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Crime and Deviance

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Essay title: Crime and Deviance

Emile Durkheim, a French psychologist writes in the latter part of the eighteenth century and early part of the nineteenth century. He undertakes a functionalist/ structural perspective when applying theory to understand the world; he views society as a system of interrelated parts with widespread consensus about core values and suitable forms of behaviour – if something exists then it must have a function and a purpose to society.

In Durkheim’s work �The Division of Labour (1964)’ he argued that in rural farming societies people generally tend to be involved in similar activities so the division of labour is therefore minimal. This results in people developing similar ideas, goals, hobbies a, interests and values; they share a �collective conscience’ This collective conscience produces �mechanical solidarity’ which is what Durkheim suggests is the social force holding these agricultural societies together. Industrialisation and urbanisation weaken the collective conscience as they promote a more specialised division of labour. Because people have different social positions and roles/ statuses they will each hold different thoughts, ideas, goals, hobbies and interests. This results in mechanical solidarity disappearing. Durkheim argues that as the division of labour becomes more and more specialised people become dependent on one and other for their basic needs. He calls this social bond �organic solidarity’. We can relate this to the human body; each organ is needed to function in order to support the other, just as society is interdependent on each other.

Durkheim suggests that there are two crucial elements in understanding crime, at first these appear to be slightly contradictory. First, he suggests that a limited amount of crime is necessary and beneficial to society as crime could not exist without some form of deviance taking place. He suggests that patterns of norm violations e.g. rape and kidnapping serve a function as these situations reunite people in an expression of common outrage and disgrace. He states �crime brings together upright consciences and concentrates them’. So as the media publish incidences like rape and kidnapping they are reaffirming people’s beliefs and sharing morals and beliefs by discussing what is right and wrong. Kay Erikson (1966) extended upon this theory and argued that the deviance present in such incidences serve the important purpose of affirming and reinforcing the cultural identity of social groups. Group members have the opportunity to come together and share a common goal reminding group members what values they share and strengthening social cohesion. He also suggests that deviance allows society to clarify norms and as previously they are vague and unclear bu8t when such an incident occurs, through social reaction society is able to agree on common values. Durkheim and Erikson both suggest that deviance highlights and emphasizes the reward for conformity – when punishing people for norm violations it reminds others of the reward for conformity.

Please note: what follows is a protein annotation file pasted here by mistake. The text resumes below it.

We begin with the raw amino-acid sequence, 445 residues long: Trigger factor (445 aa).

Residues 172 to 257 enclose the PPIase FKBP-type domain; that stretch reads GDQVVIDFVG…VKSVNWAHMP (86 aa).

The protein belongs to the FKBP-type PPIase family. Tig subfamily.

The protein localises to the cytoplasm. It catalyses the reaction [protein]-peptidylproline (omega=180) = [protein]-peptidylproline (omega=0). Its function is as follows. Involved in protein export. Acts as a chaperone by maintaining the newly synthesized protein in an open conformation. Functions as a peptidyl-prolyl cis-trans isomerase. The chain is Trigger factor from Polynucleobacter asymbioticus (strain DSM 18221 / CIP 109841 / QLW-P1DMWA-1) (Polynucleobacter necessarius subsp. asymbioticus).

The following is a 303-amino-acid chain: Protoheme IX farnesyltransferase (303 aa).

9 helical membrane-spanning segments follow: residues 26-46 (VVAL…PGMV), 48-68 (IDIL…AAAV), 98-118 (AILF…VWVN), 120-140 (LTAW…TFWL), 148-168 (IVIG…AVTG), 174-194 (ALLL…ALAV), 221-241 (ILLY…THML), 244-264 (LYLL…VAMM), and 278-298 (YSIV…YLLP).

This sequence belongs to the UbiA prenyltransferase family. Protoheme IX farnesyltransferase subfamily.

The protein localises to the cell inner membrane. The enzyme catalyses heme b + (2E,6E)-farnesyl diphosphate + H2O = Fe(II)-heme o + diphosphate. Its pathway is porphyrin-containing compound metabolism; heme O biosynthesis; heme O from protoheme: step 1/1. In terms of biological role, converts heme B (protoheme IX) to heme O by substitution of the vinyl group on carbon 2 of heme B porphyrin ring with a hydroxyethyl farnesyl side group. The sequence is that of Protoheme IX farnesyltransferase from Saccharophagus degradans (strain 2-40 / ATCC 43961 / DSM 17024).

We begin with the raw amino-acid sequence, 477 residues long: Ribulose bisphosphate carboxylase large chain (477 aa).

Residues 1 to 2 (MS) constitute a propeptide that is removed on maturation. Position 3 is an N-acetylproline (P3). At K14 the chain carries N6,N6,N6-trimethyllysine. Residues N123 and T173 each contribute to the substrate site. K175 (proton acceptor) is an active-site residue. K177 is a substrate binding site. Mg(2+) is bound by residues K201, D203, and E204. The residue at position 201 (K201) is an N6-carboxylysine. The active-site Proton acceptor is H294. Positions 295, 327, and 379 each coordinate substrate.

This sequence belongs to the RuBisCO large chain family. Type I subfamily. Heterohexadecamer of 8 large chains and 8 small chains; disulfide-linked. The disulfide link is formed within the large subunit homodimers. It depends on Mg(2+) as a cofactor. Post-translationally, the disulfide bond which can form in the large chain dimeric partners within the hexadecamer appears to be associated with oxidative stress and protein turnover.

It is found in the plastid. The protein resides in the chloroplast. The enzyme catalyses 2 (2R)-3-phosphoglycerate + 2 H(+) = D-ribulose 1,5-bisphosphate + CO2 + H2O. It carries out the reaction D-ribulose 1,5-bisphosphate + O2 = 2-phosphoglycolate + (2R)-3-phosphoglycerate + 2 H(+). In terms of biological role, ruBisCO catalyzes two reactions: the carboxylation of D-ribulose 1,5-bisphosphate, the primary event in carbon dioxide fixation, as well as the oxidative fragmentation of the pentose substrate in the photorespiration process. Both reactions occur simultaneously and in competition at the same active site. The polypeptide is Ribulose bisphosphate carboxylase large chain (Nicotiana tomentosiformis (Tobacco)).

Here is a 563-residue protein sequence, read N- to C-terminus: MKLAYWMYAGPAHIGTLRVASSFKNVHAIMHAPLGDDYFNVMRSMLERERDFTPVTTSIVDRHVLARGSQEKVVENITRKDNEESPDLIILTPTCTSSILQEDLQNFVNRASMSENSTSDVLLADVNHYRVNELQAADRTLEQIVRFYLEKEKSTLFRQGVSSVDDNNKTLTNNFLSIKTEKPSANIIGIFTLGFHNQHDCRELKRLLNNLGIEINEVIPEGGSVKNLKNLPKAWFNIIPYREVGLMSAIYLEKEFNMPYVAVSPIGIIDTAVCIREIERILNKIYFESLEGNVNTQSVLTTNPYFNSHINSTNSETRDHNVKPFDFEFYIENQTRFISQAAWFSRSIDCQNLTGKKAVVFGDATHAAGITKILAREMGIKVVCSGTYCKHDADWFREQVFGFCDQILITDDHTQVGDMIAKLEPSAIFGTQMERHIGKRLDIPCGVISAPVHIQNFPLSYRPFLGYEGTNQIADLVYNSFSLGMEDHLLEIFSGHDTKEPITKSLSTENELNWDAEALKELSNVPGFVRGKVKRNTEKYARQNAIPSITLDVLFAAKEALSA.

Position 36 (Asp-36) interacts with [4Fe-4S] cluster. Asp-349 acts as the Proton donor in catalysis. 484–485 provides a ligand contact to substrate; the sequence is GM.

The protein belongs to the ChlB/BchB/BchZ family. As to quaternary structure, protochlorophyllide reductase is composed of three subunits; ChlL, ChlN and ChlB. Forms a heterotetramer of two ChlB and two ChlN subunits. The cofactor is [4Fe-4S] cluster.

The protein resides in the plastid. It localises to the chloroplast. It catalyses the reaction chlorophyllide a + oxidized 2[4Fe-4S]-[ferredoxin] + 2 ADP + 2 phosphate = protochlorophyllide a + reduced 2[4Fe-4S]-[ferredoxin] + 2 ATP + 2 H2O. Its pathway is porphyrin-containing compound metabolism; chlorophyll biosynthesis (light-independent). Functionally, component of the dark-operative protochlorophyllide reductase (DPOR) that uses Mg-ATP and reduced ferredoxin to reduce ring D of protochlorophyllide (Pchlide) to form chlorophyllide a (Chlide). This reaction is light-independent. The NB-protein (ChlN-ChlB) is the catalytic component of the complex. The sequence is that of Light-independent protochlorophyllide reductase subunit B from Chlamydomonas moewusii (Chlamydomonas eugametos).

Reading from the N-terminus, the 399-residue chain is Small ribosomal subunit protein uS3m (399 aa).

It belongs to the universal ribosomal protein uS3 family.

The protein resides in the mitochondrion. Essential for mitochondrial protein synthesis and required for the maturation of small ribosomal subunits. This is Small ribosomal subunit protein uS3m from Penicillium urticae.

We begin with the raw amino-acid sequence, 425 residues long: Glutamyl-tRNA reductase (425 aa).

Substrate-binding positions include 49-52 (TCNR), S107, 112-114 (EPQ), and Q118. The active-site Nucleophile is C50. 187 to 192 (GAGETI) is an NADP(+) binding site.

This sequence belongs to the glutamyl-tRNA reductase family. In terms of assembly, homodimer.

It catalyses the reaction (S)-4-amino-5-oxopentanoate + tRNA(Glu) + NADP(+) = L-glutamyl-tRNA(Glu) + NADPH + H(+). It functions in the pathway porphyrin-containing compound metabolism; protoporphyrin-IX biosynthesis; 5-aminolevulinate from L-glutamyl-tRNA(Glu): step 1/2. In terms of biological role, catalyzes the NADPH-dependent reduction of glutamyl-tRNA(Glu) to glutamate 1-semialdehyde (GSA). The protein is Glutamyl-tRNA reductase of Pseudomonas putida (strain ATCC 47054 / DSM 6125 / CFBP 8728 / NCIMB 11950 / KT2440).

On the other hand Durkheim claims that too much crime can be bad for society as it can help bring about its collapse. He suggests that crime is not only inevitable but also functional for society. When crime becomes dysfunctional is when the crime rate is unusually high or extremely low. Durkheim argues that all social change appears with some form of deviance, so in order for changes to occur yesterdays deviance must become today’s normality. A certain amount of change is healthy for society – as like deviance. If within society the collective sentiments (thoughts) are too strong then this will result in there being little deviance, there will not be any change or progress made - if this happens and these ties holding us together are weakened, broken, non-existent or not regular enough to allow norms to be maintained or established then there will be a state of �normlessness’ (Anomie). He suggests that the collective sentiments must have �moderate energy’ so they do not abolish individuality. Speed of change in modern society can encourage this temporary unhealthy state to come about.

In �Rules of Socialogcal Method’ Durkheim relates to some crime as �an anticipation of the morality of the future’. So terrorists or freedom fighters may represent the future.

Durkheim argues that crime and deviance is created by integral parts of society (and not a number of small individuals), these integral parts form a crucial function in society.

As previously discussed, Durkheim relates society being held together to two types of solidarity. He argues that in mechanical solidarity we react to crime by punishing the perpetrator to allow those who are obeying the social norms to feel rewrded. This is also

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